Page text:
Brits on Lockdown Betting on ‘Sports They Know Nothing About’ Triggers Call for Online Betting Cap

Posted on: March 23, 2020, 07:16h. 

Last updated on: March 24, 2020, 10:03h.

Concerns are growing among UK politicians that the widespread cancellation of sports events — coupled with the boredom associated with social distancing measures — is leading to gamblers betting on sports they “know nothing about.”

Russian table tennis
A sudden surge in interest in Russian table tennis and Japanese baseball in Britain has given politicians pause for thought. (Image: Gazprom)

In an open letter to industry trade body the Betting & Gaming Council (BG&C), a cross-party committee of MPs dedicated to examining gambling-related harm has called for betting companies to introduce a self-imposed £50 ($58) daily cap on online gambling.

“It’s pretty appalling that in the midst of all this difficulty and suffering, gambling companies are so desperate to ensure that those who gamble can continue to throw their money away that they direct them to all sorts of little-known and little-watched sports,” said commission Co-chair and former Conservative Party leader Iain Duncan Smith in the letter.

Too Much Table Tennis

So which sports can you still bet on? A glance at one of the UK’s market-leading online bookmakers Monday evening suggests it’s mainly esports, some horse racing from Fonner Park – which is currently trialing no-spectator racing – a smattering of Australian soccer games, and quite a lot of Russian table tennis.  Not a pretty sight for sports bettors.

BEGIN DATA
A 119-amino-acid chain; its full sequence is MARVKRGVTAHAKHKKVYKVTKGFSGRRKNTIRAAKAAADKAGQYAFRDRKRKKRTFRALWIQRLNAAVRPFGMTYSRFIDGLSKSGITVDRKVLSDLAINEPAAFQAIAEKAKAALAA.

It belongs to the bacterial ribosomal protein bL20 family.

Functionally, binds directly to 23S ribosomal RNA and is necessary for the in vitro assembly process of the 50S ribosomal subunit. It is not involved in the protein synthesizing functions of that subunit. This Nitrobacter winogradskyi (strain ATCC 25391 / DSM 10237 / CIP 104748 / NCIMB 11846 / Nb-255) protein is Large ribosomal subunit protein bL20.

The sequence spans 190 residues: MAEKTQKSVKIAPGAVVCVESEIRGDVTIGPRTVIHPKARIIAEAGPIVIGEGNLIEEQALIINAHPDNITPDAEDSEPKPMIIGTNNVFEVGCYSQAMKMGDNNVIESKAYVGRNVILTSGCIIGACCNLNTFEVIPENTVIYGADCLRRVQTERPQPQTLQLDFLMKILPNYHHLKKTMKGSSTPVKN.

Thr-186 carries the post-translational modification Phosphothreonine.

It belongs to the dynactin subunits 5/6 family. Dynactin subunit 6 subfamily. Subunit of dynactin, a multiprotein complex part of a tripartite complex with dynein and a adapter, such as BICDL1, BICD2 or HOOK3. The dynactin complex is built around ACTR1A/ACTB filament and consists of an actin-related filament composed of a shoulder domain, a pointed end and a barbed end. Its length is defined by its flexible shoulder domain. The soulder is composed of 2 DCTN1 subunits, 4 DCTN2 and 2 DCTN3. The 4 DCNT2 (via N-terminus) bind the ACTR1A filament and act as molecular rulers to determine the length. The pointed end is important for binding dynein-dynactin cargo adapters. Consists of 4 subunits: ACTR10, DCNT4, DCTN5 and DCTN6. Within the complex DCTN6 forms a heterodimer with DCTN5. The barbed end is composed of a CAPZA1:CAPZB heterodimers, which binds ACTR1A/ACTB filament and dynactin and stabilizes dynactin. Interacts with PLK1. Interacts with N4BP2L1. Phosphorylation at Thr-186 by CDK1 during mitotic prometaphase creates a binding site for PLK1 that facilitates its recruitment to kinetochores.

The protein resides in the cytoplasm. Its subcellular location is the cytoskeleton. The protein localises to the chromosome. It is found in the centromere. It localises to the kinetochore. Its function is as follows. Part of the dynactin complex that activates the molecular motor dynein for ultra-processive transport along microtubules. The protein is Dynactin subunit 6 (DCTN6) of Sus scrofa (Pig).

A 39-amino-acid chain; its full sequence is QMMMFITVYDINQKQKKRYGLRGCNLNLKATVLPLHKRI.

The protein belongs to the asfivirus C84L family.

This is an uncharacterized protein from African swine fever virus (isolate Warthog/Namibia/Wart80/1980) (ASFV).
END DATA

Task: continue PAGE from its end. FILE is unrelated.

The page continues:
But The Guardian has discovered that an internal email sent by a William Hill manager suggests staff “talk to … customers about what other things they can bet on – table tennis and Japanese baseball are proving very popular.”

As of Friday night, this interaction is no longer possible because all betting shops have closed by order of the government.

But studies suggest that people who are prepared to bet on obscure sports may be exhibiting problematic behavior.

Non-addicted gamblers tend to place bets because they are emotionally engaged with a sport or because they enjoy making what they at least believe to be an informed decision.

When their preferred sports stop, so do they. Betting on Russian table tennis, meanwhile, smacks of desperation, unless you’re really into Russian table tennis.

“In our clinics, some of the most harmful gambling is that which diversifies to betting on things our patients know nothing about,” said Matt Gaskell, Clinical Lead for the NHS northern gambling clinics in the letter.

Act Responsibly

Commission Chair Carolyn Harris MP (Labour) suggested a £50 limit would be a “clear demonstration that the industry is willing to act responsibly and do what they can to protect society and people’s finances at this dreadful time.”

UK betting shares were already under pressure prior to the coronavirus crisis because of a recommendation by the same committee to slash the maximum stakes on online slots to £2. But they’ve crashed following the widespread cancellation of major global sporting events.

Leading betting companies last week warned shareholders that profits could be expected to take a seven-figure hit in 2020.

The BG&C recently called for the government to include the betting industry in a £350 billion ($376 billion) financial relief package aimed at easing the hardships the crisis will inevitably impose on UK businesses and employers.

It may be that the industry must first agree to some major concessions for that to happen.